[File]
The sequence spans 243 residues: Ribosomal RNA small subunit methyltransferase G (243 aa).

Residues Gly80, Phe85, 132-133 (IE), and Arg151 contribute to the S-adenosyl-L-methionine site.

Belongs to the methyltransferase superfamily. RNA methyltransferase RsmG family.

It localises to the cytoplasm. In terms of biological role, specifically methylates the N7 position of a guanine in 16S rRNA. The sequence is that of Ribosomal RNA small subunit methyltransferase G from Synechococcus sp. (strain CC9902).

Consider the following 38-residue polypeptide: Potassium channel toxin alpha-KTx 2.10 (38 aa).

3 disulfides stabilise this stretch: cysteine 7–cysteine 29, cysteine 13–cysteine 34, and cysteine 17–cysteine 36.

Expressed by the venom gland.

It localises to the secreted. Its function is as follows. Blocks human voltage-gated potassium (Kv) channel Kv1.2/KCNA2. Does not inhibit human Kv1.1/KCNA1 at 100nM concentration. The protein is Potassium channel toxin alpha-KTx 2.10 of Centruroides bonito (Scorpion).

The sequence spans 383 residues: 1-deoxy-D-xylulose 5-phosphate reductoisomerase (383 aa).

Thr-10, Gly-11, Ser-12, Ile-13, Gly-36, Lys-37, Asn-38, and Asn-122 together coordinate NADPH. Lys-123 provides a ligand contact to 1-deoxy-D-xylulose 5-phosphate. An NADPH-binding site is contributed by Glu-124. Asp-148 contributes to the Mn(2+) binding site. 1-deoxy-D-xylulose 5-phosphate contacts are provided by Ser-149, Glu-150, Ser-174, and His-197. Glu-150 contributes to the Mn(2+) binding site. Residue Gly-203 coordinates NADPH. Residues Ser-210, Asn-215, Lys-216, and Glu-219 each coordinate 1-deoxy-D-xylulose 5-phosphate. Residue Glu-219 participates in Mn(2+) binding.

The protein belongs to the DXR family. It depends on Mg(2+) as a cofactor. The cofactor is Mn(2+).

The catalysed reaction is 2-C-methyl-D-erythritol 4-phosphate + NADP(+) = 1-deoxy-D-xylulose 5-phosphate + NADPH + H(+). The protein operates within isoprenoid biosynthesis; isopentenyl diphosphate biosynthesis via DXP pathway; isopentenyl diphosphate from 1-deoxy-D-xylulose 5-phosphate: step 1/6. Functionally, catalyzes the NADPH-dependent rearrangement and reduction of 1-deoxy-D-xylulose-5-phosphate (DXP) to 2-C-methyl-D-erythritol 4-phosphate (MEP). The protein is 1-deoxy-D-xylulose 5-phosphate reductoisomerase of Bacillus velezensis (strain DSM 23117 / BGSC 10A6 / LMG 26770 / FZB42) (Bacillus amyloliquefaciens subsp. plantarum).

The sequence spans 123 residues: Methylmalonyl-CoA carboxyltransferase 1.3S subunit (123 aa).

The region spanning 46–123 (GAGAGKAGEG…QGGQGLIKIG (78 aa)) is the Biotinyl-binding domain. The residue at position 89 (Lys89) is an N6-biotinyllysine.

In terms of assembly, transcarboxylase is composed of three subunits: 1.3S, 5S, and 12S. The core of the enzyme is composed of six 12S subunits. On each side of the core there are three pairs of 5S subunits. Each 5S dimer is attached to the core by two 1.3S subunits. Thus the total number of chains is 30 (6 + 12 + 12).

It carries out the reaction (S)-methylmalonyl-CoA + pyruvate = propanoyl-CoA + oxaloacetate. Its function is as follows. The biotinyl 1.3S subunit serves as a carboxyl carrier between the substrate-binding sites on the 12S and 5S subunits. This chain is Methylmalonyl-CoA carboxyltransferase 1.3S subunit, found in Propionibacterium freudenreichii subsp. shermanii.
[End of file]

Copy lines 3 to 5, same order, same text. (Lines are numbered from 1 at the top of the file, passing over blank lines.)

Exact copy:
Belongs to the methyltransferase superfamily. RNA methyltransferase RsmG family.

It localises to the cytoplasm. In terms of biological role, specifically methylates the N7 position of a guanine in 16S rRNA. The sequence is that of Ribosomal RNA small subunit methyltransferase G from Synechococcus sp. (strain CC9902).

Consider the following 38-residue polypeptide: Potassium channel toxin alpha-KTx 2.10 (38 aa).